R’d Death + 7 of Swords/6 of Wands: Birthing Our Change With Calm Acceptance

Ready for a change? a big change? Judging from the three cards I drew today from the Samurai Tarot, change is on the way, and we need it — but we also have to help birth it.

Death reversed--Samurai TarotEveryone worries about the Death card, but I rarely draw it. When it appears, it’s a sign of dramatic change — not necessarily a physical death, but perhaps the death of something else, such as a way of life, a business, a project, a relationship. Sometimes the death of our illusions (and “illusion” is the word the Samurai Tarot associates with this card). It’s not necessarily a negative card, though any death is likely to be difficult, because death leads to rebirth. But today something is blocking this change — Death is reversed today. Notably, though, the cards I drew with it are a 7 and a 6: which together add up to 13, the number we see on the Death card.

So what do we have to do to release this block so that the energy of change can flow through? The Seven of Swords looks like a struggle — and it’s different, in this respect, from the Rider-Waite Seven of Swords, which shows Seven of Swords--Samurai Tarotsomeone running away with an armful of swords. Here we see a samurai facing a man with a bo (a long stick weapon). Which person on this card represents us? The Samurai Tarot book advises that this card represents extravagence, and notes, “You cannot carry out large undertakings if your spirit does not accept a touch of folly. If you think too much, or hesitate, you might miss your opportunity.”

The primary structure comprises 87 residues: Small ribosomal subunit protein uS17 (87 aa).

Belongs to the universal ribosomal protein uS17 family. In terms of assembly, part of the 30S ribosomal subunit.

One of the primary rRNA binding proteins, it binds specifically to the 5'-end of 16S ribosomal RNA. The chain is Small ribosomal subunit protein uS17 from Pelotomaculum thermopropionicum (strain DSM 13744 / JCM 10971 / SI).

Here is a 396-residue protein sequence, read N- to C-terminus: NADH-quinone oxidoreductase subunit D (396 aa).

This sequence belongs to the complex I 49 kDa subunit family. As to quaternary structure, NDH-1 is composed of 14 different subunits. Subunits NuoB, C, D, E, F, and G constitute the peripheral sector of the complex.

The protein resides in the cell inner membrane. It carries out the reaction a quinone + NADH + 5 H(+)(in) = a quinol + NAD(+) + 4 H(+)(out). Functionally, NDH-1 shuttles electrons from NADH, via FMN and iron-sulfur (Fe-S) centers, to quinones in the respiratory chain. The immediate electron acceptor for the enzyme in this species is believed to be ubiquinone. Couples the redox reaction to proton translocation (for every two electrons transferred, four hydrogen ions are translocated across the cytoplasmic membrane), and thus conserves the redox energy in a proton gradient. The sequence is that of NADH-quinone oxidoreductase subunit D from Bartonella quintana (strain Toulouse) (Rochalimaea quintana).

The Six of Wands, however, shows a person walking calmly through an arch into an unknown future. (And do you see how the clouds on this card are also reflected on the other two cards for today?) Six of Wands--Samurai TarotThe word this card makes me think of is this: acceptance. Which is really what death requires of us, whether we like it or not.

Are we ready to fight and struggle for a future that we can’t see? A future that will call upon our capacity for calm acceptance? Maybe that is extravagence. It’s still a choice, by the way: walk through the arch or don’t walk, but do so with a spirit as calm as a vast ocean. (Even in a hurricane, an ocean contains calm depths, doesn’t it?)

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